“This feels like it’s been some odd kind of illicit meeting” said Mick as we headed off in opposite directions at 7am on Friday morning. Mick was heading off north, as I returned to Byrness to pick up the car to drive up to Kirk Yetholm.
Although the day held promise, it wasn’t a good morning for views. In fact, with the cloud right down the visibility varied between ‘a few’ and ‘quite a few’ yards, meaning that within twenty minutes I was wondering whether I was walking in the right direction or whether I had veered off and was accidentally following Mick. The compass confirmed that I was heading the right way.
The cloud was breaking up by the time I got back to Byrness and the sun poking through
The conundrum of the morning was how a walk, which had been 95% uphill the previous day, was now 60% uphill on the return leg. The further mystery was who had snuck up during the night and nicked all of my energy. Whilst I was now carrying a very wet tent, two sleeping bags and two Neo-Airs as well as the rest of the usual gubbins, my pack was still not heavy, so it wasn’t that which was sapping the energy from my legs.
At least I had a good long sit down ahead of me, as I drove up to Kirk Yetholm, where I might have been tempted to just sit and contemplate the world, except that I didn’t have a phone signal and Mick was expecting to see me on top of The Schil. So, I left the car and uphill I went. Then I paused, thought a moment, rummaged in my (now almost empty) pack and went back to the car. Ten minutes after first leaving, I set off uphill again, this time with my lunch in my pack.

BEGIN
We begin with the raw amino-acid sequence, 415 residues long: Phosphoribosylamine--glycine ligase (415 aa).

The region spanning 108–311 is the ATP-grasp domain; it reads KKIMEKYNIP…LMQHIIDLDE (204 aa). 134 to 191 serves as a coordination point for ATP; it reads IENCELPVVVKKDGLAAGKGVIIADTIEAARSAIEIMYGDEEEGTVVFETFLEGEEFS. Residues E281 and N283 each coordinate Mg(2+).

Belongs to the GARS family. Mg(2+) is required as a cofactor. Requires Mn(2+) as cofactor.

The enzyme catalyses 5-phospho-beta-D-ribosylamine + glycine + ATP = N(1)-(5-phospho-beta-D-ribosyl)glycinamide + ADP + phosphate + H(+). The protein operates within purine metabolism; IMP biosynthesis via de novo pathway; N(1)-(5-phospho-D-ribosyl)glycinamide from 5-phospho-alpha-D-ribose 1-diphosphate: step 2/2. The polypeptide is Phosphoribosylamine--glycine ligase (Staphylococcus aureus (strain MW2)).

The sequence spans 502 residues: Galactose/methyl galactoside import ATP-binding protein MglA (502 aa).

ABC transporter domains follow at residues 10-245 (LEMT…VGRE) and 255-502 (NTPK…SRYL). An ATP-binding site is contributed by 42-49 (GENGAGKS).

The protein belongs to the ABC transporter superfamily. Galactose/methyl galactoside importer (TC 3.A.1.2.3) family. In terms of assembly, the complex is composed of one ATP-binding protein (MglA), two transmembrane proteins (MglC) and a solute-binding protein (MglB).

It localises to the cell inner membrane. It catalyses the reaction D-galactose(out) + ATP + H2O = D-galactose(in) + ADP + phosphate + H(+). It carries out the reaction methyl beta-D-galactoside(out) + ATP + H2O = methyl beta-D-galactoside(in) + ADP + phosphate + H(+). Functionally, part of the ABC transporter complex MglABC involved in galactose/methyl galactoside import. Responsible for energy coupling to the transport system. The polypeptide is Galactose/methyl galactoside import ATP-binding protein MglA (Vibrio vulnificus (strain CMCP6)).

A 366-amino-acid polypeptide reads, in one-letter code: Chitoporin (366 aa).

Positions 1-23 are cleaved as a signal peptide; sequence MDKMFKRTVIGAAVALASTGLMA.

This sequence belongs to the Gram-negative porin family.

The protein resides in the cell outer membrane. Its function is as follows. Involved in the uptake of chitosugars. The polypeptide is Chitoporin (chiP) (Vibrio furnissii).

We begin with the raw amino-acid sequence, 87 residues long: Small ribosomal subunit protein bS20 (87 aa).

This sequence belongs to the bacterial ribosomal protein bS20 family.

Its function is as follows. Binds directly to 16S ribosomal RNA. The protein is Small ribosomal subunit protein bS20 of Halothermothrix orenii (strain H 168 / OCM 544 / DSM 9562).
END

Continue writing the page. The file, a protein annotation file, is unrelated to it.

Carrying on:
I do like this area, although on this day it was a little lacking in clear views, but the Pennine Way route doesn’t half go up and down. It was the downs which were disturbing me most, as I knew that I would have to go back up them later in the day.
I nearly failed in mustering the enthusiasm to go up to the top of The Schil, but having paused for a two-minute sit down, and a bit of a sugar boost, at the foot of the final climb I decided that it would be silly to get that close and not make it to the summit (I was sure that I hadn’t visited the summit itself last time I walked this section and couldn’t remember whether I had the first time either).
I was only about 100 yards away from the top when Mick came striding towards me but there was no way I was going to get that close only to turn back, so as Mick sat down for lunch I continued on. Having left my bag with Mick I didn’t have my camera with me, so don’t have any photographic evidence. I’m not sure I would have taken any photos even if I had got my camera, as it was so windy up there that I was concentrating on remaining upright.
Things became much easier after lunch. Perhaps my morning lack of energy had much to do with the strength of the head-wind I had been battling? Even so, I was mightily glad when Mick decided that, having walked the high route a couple of times (or three in my case), and with the views being largely absent, we would see what the low-level route was like.
Very pleasant was the answer, although in clear weather I would definitely recommend the higher option.
I didn’t join Mick for the final bit of road walk, having left the car before it, so past him I went to wait for him by the Border Hotel, where he arrived having spent 13 and a bit days walking the Pennine Way over the course of a month and a half, all in good weather (indeed, he wore shorts the whole way and although he did put his jacket on once, the rain had stopped by the time he had it zipped up).
My stats for the day were 14 miles walked with 2900’ of up. Mick’s were 21 miles with an unknown amount of up.